• First of all, huge apology for the lateness of this week’s review – I was stuck under the influence of Juno and could not get a stable connection til today.

  • Ben’s written drawerfic about robots coming to life and taking over the world. This is not surprising at all.
  • An unnamed new dish at Tom’s Bistro: a red and white heirloom red bean pasta with an imported Tuscan walnut herb sauce infused with shaved heritage pecorino romano.
  • Whenever Craig feels depressed he says three things out loud that he likes.
  • One of Leslie and Ben’s triplets is named Sonya.
  • Perd Hapley now has his own court show, called The Perdpole’s Court. No, he’s not become a real judge.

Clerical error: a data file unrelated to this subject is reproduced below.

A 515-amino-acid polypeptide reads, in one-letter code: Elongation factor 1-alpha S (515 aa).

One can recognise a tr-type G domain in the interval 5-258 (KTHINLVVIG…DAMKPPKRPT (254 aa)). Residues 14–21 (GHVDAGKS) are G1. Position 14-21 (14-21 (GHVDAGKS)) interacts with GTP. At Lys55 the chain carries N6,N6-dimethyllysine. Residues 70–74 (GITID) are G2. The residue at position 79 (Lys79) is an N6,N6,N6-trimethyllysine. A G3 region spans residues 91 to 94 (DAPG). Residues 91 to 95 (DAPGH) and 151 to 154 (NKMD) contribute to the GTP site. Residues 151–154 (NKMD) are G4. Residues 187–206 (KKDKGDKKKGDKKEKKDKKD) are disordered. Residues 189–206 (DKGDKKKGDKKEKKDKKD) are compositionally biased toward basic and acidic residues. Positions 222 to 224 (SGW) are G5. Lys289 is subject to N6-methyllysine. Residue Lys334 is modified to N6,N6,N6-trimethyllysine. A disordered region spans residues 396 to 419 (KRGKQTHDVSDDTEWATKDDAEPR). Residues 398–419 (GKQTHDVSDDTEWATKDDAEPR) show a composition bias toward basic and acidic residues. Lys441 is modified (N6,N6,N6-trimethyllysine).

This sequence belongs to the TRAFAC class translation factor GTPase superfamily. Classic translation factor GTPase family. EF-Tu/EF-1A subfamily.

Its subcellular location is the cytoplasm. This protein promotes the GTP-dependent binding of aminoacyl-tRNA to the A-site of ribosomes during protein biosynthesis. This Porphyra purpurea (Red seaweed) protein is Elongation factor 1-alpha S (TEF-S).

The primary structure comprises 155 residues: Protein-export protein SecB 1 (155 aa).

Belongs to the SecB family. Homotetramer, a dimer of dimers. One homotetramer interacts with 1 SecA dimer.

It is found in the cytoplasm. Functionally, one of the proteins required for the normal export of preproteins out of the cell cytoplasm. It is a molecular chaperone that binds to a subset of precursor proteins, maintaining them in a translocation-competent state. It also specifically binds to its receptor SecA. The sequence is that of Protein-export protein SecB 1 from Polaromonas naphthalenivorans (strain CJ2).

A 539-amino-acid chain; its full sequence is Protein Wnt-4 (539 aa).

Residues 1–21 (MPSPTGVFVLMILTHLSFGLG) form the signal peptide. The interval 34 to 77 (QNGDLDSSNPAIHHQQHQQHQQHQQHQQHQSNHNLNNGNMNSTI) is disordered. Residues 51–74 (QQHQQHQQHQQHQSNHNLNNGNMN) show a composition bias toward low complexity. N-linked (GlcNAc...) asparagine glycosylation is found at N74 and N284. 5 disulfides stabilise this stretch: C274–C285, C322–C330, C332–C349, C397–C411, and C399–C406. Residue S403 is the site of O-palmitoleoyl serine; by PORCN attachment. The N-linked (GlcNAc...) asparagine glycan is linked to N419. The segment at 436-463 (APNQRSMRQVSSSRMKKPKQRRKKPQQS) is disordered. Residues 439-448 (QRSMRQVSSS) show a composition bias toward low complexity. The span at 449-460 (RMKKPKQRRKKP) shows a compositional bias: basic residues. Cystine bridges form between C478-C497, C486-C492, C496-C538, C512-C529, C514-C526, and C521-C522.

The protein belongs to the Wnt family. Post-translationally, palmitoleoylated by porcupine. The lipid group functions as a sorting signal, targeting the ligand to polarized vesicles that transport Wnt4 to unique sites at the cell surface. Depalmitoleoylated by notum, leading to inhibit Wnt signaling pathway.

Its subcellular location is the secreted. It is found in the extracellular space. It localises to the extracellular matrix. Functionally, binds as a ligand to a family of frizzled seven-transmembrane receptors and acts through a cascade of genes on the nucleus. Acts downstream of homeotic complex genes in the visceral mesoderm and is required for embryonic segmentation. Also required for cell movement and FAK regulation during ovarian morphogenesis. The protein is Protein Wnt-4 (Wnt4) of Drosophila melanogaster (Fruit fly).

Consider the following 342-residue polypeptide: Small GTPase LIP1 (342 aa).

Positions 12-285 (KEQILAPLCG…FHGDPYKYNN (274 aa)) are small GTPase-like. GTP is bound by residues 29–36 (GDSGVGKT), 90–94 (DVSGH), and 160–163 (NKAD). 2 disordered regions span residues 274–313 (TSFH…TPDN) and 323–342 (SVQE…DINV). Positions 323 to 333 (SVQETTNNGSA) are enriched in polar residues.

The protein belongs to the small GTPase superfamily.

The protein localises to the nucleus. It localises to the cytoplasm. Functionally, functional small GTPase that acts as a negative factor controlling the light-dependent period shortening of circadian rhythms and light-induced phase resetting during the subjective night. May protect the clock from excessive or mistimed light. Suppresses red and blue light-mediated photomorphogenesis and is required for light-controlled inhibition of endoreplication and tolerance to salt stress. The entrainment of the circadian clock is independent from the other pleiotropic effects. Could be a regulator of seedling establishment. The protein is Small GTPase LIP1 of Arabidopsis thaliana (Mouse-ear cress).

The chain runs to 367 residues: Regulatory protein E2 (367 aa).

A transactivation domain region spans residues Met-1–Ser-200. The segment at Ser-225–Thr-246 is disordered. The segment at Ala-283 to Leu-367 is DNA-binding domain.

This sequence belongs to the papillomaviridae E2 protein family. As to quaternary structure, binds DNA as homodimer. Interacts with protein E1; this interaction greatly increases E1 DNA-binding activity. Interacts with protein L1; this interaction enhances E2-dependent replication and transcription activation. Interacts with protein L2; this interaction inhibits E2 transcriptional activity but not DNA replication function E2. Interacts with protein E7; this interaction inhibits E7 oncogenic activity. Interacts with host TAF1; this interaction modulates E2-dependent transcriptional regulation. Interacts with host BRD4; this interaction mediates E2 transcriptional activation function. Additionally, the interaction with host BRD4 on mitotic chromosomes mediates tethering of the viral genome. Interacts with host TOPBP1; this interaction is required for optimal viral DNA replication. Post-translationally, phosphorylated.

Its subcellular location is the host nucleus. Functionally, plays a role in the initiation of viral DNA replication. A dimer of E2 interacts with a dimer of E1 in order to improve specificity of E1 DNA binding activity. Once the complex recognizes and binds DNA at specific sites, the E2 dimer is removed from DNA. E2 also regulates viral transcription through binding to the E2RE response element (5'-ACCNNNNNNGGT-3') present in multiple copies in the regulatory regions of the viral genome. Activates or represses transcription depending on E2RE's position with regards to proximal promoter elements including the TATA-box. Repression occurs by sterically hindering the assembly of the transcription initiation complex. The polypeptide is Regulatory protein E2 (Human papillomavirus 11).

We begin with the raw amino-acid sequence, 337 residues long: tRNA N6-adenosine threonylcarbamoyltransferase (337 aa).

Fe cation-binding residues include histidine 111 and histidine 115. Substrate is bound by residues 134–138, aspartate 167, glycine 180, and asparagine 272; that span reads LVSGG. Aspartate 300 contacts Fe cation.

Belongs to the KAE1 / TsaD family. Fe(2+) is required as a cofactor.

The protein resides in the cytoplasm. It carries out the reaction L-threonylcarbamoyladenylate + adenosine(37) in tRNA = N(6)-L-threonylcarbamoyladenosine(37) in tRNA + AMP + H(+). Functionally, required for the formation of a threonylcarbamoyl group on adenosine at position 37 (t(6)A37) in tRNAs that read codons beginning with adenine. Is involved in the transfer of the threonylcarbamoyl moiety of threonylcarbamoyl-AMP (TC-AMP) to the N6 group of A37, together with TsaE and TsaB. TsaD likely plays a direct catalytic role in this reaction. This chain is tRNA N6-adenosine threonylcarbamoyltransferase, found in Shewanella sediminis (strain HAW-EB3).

• Ron has no idea who Harry Potter is. Or what Star Wars is.
  • More future feuds: Nicki Minaj and Jesse Eisenberg at the Bafta Awards. Also LeBron James is back on the Miami Heat.
  • Post-boom Pawnee has pressed juice bars, a yoga studio and a pet hotel.
  • Dennis Feinstein made his first appearance in season three’s “Indianapolis”. Since his last appearance his fragrance empire has grown even bigger than before.
  • Next Week: April plans Donna’s wedding, at which Ron accidentally causes awkwardness between Lucy and Tom. Meanwhile, Jen Barkley offers Ben and Leslie an opportunity and April’s job-related ennui continues in “Donna and Joe” and “Ms. Ludgate-Dwyer Goes to Washington.”
8.8 GREAT

Not quite as moving as last week’s Leslie and Ron, but still a solid set of enjoyable and funny episodes.

  • GREAT 8.8
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About Author

Staff Television Critic: Lisa Fernandes, formerly of Firefox.org, has been watching television for all of her thirty-plus years, and critiquing it for the past seven. When she's not writing, she can be found in the wilds of the Northeastern United States.